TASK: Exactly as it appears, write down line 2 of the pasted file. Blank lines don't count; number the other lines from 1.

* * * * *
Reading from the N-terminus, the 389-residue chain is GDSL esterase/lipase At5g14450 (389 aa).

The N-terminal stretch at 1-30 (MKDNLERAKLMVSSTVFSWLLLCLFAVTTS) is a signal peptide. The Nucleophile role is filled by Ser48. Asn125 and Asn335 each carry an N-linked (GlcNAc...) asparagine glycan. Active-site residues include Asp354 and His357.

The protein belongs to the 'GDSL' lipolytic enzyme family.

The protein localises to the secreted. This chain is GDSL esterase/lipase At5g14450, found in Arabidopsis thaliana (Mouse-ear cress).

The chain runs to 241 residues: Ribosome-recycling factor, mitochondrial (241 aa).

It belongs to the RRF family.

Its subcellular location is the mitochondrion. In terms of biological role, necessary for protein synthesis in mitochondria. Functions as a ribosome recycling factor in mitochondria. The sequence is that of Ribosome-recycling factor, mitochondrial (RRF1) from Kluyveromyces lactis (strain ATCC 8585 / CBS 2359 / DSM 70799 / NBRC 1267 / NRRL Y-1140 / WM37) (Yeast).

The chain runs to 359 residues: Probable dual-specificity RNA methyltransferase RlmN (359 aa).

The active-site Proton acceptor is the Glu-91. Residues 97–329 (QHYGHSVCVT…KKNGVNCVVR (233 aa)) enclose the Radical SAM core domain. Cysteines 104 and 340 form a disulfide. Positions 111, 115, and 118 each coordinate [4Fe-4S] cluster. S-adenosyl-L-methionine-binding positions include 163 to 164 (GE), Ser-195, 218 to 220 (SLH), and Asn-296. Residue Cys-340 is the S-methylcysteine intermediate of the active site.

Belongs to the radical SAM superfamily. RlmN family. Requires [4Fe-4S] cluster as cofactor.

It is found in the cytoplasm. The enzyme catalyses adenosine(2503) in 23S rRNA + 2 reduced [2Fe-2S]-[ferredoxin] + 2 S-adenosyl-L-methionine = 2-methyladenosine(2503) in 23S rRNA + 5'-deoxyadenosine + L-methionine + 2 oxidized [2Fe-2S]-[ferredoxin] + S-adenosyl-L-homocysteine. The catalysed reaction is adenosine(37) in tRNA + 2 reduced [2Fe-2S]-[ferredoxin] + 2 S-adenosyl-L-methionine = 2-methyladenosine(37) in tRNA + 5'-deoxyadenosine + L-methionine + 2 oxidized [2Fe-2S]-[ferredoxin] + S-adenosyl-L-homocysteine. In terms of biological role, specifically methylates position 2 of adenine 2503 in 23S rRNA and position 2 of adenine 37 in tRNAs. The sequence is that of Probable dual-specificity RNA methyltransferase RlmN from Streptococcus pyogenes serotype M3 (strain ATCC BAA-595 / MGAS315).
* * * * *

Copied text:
The N-terminal stretch at 1-30 (MKDNLERAKLMVSSTVFSWLLLCLFAVTTS) is a signal peptide. The Nucleophile role is filled by Ser48. Asn125 and Asn335 each carry an N-linked (GlcNAc...) asparagine glycan. Active-site residues include Asp354 and His357.